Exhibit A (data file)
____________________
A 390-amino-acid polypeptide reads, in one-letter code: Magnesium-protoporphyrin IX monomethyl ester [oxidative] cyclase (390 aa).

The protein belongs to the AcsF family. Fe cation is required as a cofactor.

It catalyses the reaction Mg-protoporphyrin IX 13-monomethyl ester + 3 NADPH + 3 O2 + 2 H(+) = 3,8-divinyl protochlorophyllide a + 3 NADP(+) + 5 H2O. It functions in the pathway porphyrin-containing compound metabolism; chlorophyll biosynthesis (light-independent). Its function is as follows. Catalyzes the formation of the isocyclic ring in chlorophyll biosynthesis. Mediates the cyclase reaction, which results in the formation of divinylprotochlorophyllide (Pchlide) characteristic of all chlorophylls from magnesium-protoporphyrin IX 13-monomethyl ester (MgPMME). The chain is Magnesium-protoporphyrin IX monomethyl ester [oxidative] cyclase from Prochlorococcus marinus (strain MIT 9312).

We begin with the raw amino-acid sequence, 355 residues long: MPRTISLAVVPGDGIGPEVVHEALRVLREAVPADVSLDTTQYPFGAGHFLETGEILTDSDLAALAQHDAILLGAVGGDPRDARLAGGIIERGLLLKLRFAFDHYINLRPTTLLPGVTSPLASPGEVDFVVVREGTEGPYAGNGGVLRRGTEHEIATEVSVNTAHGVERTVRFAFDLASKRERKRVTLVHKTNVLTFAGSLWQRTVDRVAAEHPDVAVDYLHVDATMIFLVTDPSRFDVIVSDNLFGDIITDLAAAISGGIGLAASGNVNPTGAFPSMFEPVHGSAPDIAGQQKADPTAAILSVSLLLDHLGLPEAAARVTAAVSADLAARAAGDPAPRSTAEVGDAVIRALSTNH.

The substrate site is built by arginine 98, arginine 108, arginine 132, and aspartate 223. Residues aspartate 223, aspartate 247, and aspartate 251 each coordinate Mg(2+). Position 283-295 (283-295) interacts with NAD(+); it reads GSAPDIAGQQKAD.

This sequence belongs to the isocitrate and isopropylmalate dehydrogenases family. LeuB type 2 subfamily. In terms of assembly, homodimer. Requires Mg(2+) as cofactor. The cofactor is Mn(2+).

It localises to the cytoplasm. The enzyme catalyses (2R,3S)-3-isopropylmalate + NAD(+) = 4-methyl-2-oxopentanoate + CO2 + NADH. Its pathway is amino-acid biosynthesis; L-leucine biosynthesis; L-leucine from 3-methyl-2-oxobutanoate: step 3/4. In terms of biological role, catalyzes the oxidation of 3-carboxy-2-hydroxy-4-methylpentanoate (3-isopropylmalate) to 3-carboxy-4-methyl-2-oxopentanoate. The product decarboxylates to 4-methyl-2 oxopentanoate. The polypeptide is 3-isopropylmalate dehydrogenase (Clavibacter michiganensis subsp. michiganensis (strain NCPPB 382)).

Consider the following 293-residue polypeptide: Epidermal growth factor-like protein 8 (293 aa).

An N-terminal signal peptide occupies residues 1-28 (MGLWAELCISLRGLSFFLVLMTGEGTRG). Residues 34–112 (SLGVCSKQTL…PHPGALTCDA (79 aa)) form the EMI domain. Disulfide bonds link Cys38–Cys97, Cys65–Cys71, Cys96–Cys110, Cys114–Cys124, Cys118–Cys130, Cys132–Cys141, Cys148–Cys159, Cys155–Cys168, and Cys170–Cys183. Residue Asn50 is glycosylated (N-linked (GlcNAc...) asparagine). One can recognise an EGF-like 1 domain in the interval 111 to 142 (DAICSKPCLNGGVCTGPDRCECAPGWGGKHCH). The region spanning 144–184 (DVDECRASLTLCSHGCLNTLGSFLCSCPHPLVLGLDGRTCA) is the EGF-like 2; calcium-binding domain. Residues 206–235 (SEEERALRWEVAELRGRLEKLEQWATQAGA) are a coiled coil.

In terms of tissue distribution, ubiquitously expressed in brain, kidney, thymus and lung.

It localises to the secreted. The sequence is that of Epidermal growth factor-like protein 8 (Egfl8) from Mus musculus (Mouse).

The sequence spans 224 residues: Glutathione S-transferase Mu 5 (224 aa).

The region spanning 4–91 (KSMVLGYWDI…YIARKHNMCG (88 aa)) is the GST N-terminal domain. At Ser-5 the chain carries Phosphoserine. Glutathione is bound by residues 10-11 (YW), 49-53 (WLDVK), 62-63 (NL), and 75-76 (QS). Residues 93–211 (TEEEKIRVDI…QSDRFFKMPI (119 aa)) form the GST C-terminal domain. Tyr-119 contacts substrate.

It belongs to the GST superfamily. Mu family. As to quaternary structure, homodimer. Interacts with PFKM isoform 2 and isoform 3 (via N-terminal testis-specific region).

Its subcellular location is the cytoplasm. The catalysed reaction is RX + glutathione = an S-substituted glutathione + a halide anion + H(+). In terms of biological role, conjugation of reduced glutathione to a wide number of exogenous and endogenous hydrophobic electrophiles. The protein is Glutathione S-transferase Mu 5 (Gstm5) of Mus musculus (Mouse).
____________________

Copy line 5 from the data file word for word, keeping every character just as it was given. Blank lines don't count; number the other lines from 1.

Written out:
The substrate site is built by arginine 98, arginine 108, arginine 132, and aspartate 223. Residues aspartate 223, aspartate 247, and aspartate 251 each coordinate Mg(2+). Position 283-295 (283-295) interacts with NAD(+); it reads GSAPDIAGQQKAD.